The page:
Claire Collins
Claire Collins

14.45 18 Oct 2019


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Dean McGuinness reviews Ayinger Festmarzen and Ayinger Celebrator

CLASSIC GERMAN BEER STYLES

Germany is known for lagers, and many assume that this translates to bright, golden lagers around 5.0% a.b.v.  However, the reality is that Germany boasts a diversity of different lager styles.  Today, we will be tasting two of the classic styles that are different from what many people would be familiar with, but with which some may have some acquaintance.

The styles that we are tasting today are a Festbier (also known as a Marzen or Festmarzen or the term that most people would be familiar with – Oktoberfest), and a Bockbier – specifically a Doppelbock.  The beers that we are tasting today are Ayinger Festmarzen and Ayinger Celebrator.

 

Ayinger Festmarzen –

Beer Style                   -  Festbier / Marzen (sometimes referred to as Oktoberfest-style)

Alcohol by Volume    -  5.8% a.b.v.

Brewed by                   -  Ayinger Privatbrauerei

Brewed in                    -  Aying, Bavaria, Germany

The Festmarzen style is a beer that is associated with the Oktoberfest beer festival.  Oktoberfest is a festival that starts in September, and carries on over a number of weeks culminating in the first weekend in October.  It originated as a wedding celebration where crown prince Ludwig married Princess Therese of Saxony-Hildburghausen.

The style itself is descriptive of a brewing process rather than a specific style.  Oktoberfest or Marzen beers belong to the broader style of Vienna lagers, though nowadays Vienna Lager is considered to be a weaker version with an a.b.v. between 4.7% and 5.5%.  The Marzen or Oktoberfest style refers to the fact that the beer was brewed in March and stored in caves (to keep the beer cold) over the summer months.  Coming into the cooler months of autumn, the beer was brought out from their storage caves, and served as part of the Oktoberfest celebrations.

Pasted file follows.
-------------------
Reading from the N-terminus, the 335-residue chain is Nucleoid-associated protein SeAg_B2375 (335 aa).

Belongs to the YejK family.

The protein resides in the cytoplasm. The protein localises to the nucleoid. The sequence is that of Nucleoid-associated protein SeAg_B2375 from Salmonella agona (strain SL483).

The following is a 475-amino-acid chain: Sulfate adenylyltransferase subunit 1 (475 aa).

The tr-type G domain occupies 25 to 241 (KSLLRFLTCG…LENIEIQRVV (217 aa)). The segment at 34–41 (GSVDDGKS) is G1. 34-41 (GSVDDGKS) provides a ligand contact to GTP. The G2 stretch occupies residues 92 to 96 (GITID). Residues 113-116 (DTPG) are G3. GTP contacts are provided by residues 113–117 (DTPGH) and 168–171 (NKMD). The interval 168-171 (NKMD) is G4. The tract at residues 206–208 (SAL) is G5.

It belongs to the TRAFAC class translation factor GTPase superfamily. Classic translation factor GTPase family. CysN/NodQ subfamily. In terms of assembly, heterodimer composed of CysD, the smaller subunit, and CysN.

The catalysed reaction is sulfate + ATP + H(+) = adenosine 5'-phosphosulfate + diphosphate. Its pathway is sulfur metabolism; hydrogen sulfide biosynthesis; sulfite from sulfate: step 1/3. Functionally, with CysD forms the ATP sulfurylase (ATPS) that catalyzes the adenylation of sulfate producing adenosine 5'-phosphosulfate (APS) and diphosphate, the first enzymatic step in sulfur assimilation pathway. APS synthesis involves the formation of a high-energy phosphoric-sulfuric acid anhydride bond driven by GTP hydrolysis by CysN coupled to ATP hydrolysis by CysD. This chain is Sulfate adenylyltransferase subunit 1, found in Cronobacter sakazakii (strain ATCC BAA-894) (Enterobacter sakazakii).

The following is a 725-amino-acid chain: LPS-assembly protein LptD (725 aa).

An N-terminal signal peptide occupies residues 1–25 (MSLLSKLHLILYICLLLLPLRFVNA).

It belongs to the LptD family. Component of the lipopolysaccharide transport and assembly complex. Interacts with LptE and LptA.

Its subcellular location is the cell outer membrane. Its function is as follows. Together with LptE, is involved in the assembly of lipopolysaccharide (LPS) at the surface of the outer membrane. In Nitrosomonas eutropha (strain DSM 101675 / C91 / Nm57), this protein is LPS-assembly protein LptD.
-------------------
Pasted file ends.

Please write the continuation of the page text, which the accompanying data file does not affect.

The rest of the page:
Nowadays, convention suggests that the Oktoberfest term should only be used on beers brewed within the walls of Munich.  There are fourteen breweries that qualify to use this term, though many craft breweries appropriate ‘Oktoberfest’ for beers brewed to this style.  In reality, ‘Oktoberfest-style’, ‘Marzen’, ‘Festbier’ or ‘Festmarzen’ should be used on a beer if it is brewed to this style but not within the walls of Munich.

Ayinger Festmarzen is an amber lager with an a.b.v. of 5.8%.  As a lager, the foundation of the beer is very clean, with a quick finish.  Using ingredients of superb quality is critical in brewing these beers, and the qualities from the high quality malt and hops used in brewing this beer shine through in the flavour and aroma of the beer.

Honey and toasty biscuit malt character develops further with subtle notes of burnt sugar and caramel further developing the malt base of the beer.  Almond and nutty character (walnut) further develop the complexity of these flavours.  This malt base is delicately balanced with enough bitterness to act as a counterpoint to the malt sweetness of the beer and deliver superb drinkability, but not enough bitterness to cause it to be anything other than a background character to the beer.  Hops come through as subtly spicy, with suggestions of nettles and mild herb character adding to the layered depth of this beer.